A more recent award-winner lives just a few houses down from the Antills: 19 year-old golfer Melissa Reid won the Smyth Salver as top amateur at the recent Women's British Open - coming 16th overall and beating over 130 professionals - and with three other amateur majors to her belt in the last year, she is now on the cusp of a professional career. Her golfing parents Brian and Joy brought Melissa to swing a club aged 11 and by the time she was 13, she was in the England junior squad. Talking in the family kitchen, I was soon taken by Melissa's keen, confident and ambitious spirit: she enthuses about the way golf allows you to 'use your imagination and be creative' and there's evident passion as she speaks of 'the thrill of curving a ball around a tree'. Melissa praises her supportive parents - her dad has been her caddy for six years - and when she speaks of the 'mental strength' required to make it to the top, you can sense she has that in spades. What's more, her Breadsall home is a welcome haven inbetween the hurly burly of tournaments. The only irony about her living in Breadsall is that Melissa plays not at the Priory - 'It's more of a country club than a members club,' she points out - but at the Chevin club in Duffield.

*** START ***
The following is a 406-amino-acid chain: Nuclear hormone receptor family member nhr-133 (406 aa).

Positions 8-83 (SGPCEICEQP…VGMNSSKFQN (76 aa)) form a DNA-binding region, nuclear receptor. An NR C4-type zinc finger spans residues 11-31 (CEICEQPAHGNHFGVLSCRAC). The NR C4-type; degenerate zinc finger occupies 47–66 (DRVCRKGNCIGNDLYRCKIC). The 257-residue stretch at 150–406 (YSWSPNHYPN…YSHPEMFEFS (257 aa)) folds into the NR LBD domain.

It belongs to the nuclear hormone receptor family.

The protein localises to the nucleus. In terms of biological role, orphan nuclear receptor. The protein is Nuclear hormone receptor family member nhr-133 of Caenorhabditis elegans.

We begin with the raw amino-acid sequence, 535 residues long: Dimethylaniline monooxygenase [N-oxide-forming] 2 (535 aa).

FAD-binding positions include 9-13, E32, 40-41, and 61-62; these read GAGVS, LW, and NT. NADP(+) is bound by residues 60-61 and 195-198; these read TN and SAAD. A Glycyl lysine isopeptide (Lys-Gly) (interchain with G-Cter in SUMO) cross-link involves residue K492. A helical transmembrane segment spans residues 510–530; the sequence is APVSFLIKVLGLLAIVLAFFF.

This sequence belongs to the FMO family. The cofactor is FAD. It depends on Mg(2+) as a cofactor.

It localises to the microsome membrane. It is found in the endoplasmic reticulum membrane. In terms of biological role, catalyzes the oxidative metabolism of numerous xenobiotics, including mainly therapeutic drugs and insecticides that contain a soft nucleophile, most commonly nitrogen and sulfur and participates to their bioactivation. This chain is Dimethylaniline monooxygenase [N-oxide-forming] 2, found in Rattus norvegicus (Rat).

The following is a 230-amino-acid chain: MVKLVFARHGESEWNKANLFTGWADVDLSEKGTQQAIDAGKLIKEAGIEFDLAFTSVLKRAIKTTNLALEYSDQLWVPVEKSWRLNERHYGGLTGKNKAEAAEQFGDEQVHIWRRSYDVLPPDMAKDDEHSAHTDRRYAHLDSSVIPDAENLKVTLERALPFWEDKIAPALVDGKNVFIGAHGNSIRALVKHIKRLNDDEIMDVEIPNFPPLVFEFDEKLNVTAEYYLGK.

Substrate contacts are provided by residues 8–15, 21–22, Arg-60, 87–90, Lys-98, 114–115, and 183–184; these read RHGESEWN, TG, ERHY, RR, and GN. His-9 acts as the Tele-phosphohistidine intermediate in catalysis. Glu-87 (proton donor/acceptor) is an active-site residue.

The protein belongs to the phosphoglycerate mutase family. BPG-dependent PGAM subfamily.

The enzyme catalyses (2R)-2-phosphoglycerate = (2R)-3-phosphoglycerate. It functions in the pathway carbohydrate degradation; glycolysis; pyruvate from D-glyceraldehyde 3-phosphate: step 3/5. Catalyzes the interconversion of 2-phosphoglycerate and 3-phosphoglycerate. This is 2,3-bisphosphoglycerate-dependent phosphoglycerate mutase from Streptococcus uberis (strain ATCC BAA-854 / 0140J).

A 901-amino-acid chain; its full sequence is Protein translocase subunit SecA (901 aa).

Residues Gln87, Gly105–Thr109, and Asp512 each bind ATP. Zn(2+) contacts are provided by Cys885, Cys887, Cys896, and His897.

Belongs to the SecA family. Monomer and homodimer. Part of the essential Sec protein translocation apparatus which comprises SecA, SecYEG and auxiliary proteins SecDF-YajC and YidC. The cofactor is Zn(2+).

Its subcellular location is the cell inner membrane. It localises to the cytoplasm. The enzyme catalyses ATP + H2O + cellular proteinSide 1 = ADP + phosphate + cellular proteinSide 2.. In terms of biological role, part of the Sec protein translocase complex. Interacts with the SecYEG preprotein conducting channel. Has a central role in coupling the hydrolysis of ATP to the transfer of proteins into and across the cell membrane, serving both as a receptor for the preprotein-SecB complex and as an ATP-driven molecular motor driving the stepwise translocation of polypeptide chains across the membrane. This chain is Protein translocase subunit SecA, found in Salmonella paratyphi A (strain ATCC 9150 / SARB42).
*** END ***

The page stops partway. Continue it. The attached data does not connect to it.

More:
There was a fresh intake of youth to the village when Revd Nick Watson became Vicar of Breadsall seven years ago. Formerly vicar on a new estate in Teesside, he loves the sense of history at All Saints'. 'Finding my name at the bottom of a list that stretches back to 1304 - with others before that - and knowing that so many people before me have sat at this sanctuary to pray, gives me tremendous strength,' says a satisfied Nick. 'That gives a depth to this building.'
Never mind the depth, what about the height? Does he like having such a tall, imposing spire? 'Yes, it's wonderful that you see the spire from afar,' says Nick. 'Funnily enough, after a while you take it for granted and wonder why other churches have such small spires!'